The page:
Written by Justin Gohl
Friday, 23 December 2011 00:00
Perhaps it would be fair to say that evangelicals have historically been suspicious of pragmatic and/or consequentialist understandings of truth—that truth is in some significant way determined by “what works” or by the effects of a given thing. Rather, we would say, if something is true, it simply is that, and while certain effects may naturally and appropriately flow from this truth, the effects are materially separate from the “truth-status” of the content of an idea, action, etc., itself.
And this suspicion is for good reason: humans are sinful and broken, quite adept at justifying after the fact that which is in fact sinful and self-serving, with “look, it worked” or “look at the results” reasoning.
Evangelical discussions of Scripture and its interpretation have been an especially poignant expression of this set of convictions about truth. Scripture and its contents are true, it is emphasized, regardless of what we say about it or what we do with it, because of how God relates to Scripture.
And certainly that baseline can and must be affirmed by Christians: Scripture’s truth is a function of God himself, not in any way contingent upon our response.
Yet, why can prominent early church figures make statements such as these?
Tertullian, for example, suggests that, “To know nothing in opposition to the rule [of faith] is to know all things” (Prescription Against Heretics 14 [ANF 3.250]).
Augustine, on the other hand, suggests that, “Whoever, therefore, thinks that he understands the divine Scriptures or any part of them such that it does not build up the double love of God and of our neighbor does not understand it at all” (On Christian Teaching I.40).
For Tertullian, the truth of Scripture (and all things) is something discerned when the reader comes to Scripture (and reality) with the “hermeneutical glasses” of the Apostles’ Creed (= Rule of Faith). Scripture’s “content” is ultimately nothing more or less than what Christians affirm as they confess the Triune God, the redemption wrought in Jesus, the Church’s calling, the creation of the world and the consummation of all things at the end of time.
For Augustine, the truth of Scripture finds expression when we read it in such a way that we are moved to love God and our neighbors. If our readings of Scripture fail in this ultimate purpose, they are “false,” no matter the truth of the “content” of what we say about or deduce from Scripture.
What these two expressions share is the idea of participation. The truth of Scripture’s “content” is not “objectively accessible,” for if it were, then there would be no need for the Church to distinguish between orthodox and heretical readings of it—exactly what Tertullian is writing to address. Rather, accessing the truth of Scripture requires coming to it in and through what the Church together confesses (on the basis of Scripture itself, of course). So also with Augustine: Scripture’s truth is again not an objective reality but is understood in terms of how God uses Scripture—to make us lovers and seekers of God and of our neighbors. That is, Scripture’s truth must be understood in connection with the purposes for which God gave Scripture to the Church and our participation in this purpose.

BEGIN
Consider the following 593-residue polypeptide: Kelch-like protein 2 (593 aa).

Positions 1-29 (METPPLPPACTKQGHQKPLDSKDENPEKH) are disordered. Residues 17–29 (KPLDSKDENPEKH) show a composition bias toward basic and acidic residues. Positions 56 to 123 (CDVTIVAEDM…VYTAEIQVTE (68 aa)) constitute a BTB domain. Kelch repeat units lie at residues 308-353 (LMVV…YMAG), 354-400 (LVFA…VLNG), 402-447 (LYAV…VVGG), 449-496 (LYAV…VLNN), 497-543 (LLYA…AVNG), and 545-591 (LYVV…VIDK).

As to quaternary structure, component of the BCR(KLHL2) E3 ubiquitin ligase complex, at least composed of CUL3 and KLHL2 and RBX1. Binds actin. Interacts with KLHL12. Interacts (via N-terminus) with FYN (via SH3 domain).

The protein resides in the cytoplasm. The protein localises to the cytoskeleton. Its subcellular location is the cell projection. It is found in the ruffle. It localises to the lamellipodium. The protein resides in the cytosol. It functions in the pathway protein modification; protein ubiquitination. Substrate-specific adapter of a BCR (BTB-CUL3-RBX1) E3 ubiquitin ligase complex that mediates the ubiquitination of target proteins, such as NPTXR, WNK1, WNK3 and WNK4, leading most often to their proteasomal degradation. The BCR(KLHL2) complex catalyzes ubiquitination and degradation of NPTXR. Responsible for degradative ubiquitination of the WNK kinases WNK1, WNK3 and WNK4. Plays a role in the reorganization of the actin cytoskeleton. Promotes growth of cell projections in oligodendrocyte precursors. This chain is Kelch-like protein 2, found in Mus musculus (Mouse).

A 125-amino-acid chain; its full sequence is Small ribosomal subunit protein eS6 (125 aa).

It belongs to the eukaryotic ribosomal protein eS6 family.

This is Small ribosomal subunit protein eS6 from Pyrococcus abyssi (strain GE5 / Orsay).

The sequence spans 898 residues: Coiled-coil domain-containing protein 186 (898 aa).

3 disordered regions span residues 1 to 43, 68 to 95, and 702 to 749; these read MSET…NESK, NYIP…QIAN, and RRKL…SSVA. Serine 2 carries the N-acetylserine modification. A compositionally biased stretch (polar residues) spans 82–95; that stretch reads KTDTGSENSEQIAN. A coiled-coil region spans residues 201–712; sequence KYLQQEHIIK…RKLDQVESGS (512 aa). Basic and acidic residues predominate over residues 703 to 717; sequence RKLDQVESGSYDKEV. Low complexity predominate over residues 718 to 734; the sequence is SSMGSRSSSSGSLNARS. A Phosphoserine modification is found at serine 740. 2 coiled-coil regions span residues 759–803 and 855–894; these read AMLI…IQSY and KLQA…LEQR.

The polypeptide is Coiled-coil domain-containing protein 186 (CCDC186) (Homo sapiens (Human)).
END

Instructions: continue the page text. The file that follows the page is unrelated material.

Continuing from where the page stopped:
Obviously, none of this is based on the assumption that there is no such thing as truth. Rather, the focus is on the fact that how we access truth is through participation in the Truth (Jn 14.6, with John 1.1-5), and that both the goal and the effect of this participation is our transformation. It is such that we can then “do the truth” (1 Jn 1.6). When our lives are shaped by both the content and effects of Scripture, as these participate in the life and work of the Triune God, we become the truth of Scripture/Law, as Origen of Alexandria suggests (Commentary on Romans 3.6.5 [Scheck]):
We have said above that God is about to enter into judgment with men (cf. Rom 3.19-20). Suppose that someone should object to us that we seem to be saying that God himself is under law. Listen to what great caution is found in this connection in the letters of the Apostle [Paul], who relates that Christ is not under the law but is the fulfillment of the law (Rom 10.4). And just as he himself is the righteousness through which all become righteous (cf. 1 Cor 1.30); and he is the truth through which all stand firm in the truth (cf. Jn 14.6); and he himself is the life through which all live (cf. Jn 1.4; 14.6); so also he himself is the law through which all are under the law. He [Christ] comes to the judgment (as Judge), then, not as one who is under the law but as one who is law. But I think that even those who are already perfect and, by being united with the Lord, have become one spirit with him (cf. 1 Cor 6.17) are themselves not under law but are themselves law. This is precisely what this same Apostle says in another place, “The law has not been laid down for the just” (1 Tim 1.9).
Or, reflecting the present season of Advent/Christmas, the famous gospel song-writer Gloria Gaither presents the Incarnation as something in which we are to participate:
My heart would be your Bethlehem
A shelter for your birth
My body be your dwelling place
A sacred temple on this earth
By holy intervention, an act of love divine
In union with mortality, make incarnation mine.
My heart, my will, my mind, my all
I consecrate to bring
The holy Son of God to earth
O let the angels sing.
May it be so!
Justin Gohl is an adjunct professor of theology at Biblical. He is married to Kate, his wife of 7 years, and is a full-time stay-at-home dad with two kids, Caleb (2) and Phoebe (1). He is ABD at Lutheran Theological Seminary at Philadelphia where he is in the latter stages of writing his dissertation on the early church’s use of the Book of Proverbs.